Passive Fundraising With Scrip: Little effort, big donations

Torn Company ScripThere are two primary kinds of fundraising that organizations use to increase donations: active fundraising, which requires large amounts of time and resources (like a car wash), and passive fundraising, which goes on in the background and requires little effort on your club’s part.

Traditional scrip fundraising falls somewhere between active and passive. Clubs are required to purchase gift certificates or cards from participating merchants at a discounted rate, then sell them at full value to supporters. The money earned on the sale then goes straight to the club, or in part to a middleman company that facilitates the club’s initial scrip purchase.

Loyalty CardsElectronic scrip programs have become popular, in large part because they eliminate the need for clubs to actively raise funds. Supporting shoppers register their loyalty cards, credit cards, and debit/ATM cards online, and choose your club as a recipient of their donation. Every time they make a purchase at participating stores, a percentage of the sale goes straight to your group. The more money your supporters spend, the more money your booster club receives.

This mode of passive fundraising has proven to be very successful for many clubs. Creators of the eScrip program say that over 15 years they’ve helped U.S. schools and non-profits generate $380 million nationwide. Currently, more than 2,300 booster organizations are enrolled in eScrip alone.

The average group makes somewhere between $3,000 and $10,000 a year from scrip fundraising, but some schools find scrip programs particularly suited to their circumstances and are able to raise much more. At Leland High School in California, the school Booster Club has received more than $34,000 in donations from eScrip purchases.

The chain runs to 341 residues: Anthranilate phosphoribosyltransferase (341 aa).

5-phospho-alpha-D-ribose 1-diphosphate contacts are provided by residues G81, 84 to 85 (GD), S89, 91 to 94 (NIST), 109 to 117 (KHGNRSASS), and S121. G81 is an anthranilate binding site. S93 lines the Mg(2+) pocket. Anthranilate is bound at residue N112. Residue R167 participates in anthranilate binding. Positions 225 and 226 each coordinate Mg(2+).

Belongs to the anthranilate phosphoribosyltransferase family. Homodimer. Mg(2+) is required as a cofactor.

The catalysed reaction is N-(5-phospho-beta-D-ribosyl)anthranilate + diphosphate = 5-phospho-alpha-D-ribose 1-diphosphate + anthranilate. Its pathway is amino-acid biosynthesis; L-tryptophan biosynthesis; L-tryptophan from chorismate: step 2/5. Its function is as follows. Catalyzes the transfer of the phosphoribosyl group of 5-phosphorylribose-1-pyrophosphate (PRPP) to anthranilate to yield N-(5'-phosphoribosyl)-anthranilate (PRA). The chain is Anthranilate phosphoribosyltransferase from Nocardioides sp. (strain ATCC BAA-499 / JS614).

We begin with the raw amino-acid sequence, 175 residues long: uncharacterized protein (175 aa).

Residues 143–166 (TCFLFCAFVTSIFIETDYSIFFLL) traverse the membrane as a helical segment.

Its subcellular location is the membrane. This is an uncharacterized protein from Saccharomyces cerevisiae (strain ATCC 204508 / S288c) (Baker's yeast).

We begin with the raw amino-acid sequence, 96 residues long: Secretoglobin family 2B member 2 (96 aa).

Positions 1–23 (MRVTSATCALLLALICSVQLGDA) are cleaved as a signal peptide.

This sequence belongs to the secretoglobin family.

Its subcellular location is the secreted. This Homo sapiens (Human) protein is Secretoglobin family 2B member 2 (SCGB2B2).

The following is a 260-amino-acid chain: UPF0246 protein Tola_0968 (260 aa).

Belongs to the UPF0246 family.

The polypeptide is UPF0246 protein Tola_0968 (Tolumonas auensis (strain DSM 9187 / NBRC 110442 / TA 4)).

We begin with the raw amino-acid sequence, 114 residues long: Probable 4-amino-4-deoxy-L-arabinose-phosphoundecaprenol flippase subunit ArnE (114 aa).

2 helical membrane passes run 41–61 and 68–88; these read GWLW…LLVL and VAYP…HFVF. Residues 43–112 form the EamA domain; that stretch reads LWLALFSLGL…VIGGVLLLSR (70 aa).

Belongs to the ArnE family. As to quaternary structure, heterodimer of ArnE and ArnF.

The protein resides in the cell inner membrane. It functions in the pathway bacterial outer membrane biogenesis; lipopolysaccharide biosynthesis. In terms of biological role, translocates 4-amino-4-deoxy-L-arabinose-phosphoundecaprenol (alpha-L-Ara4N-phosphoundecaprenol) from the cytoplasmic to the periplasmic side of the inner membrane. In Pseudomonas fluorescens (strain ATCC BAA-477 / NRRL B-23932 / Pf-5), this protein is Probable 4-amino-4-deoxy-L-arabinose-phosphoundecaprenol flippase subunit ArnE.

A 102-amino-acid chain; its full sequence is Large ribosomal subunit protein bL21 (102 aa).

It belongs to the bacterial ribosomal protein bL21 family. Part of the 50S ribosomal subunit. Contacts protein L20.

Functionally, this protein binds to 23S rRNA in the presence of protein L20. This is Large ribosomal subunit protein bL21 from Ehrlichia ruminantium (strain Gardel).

Who benefits from electronic scrip programs?

Electronic scrip programs like eScrip are generally a win-win for booster clubs — there’s no upfront fee for participating, very minimal effort is required to maintain the program, and it’s an easy, low-pressure way for supporters to donate. For a small processing fee (at eScrip, 15 percent of each donation) your club can receive continuing donations while volunteers are free to focus on other efforts.

Your club can also benefit in a major way from the connections scrip programs forge with local businesses, and set up a foundation for other fundraising partnerships within your community. Encouraging your supporters to shop with electronic scrip programs in turn urges them to support these merchants. Fostering these new partnerships can be as easy as showing your thanks to participating retailers on your club’s website. With eScrip in particular, retailers determine the percent of each purchase that your club receives in donation, so be sure to establish good relationships with your new fundraising partners.

Through eScrip specifically, booster clubs can partner with other organizations to increase their pool of existing supporters, and resources for outreach. Shoppers are given the option of choosing up to three neighboring schools to support, giving your club a chance to work collectively with other student organizations. If your school has individual booster clubs, for instance, the band boosters might partner with the tennis boosters to get more publicity for signup drives.

How can my booster club participate?

To enroll in these programs, clubs must be registered as 501c3 non-profits. Once you’ve enrolled your club in a program, for electronic scrip programs like eScrip, it’s as simple as getting the word out to your supporters. Post a link to the shopper registration page on your club’s website, and have your volunteers encourage community members to sign up and get spending. Be sure to make note of participating merchants’ subscription rules, as some larger companies like Safeway require annual re-enrollment of their loyalty cards in the eScrip program.

Check out Boosterland’s next scrip post to learn about getting the most from your scrip fundraising campaign.


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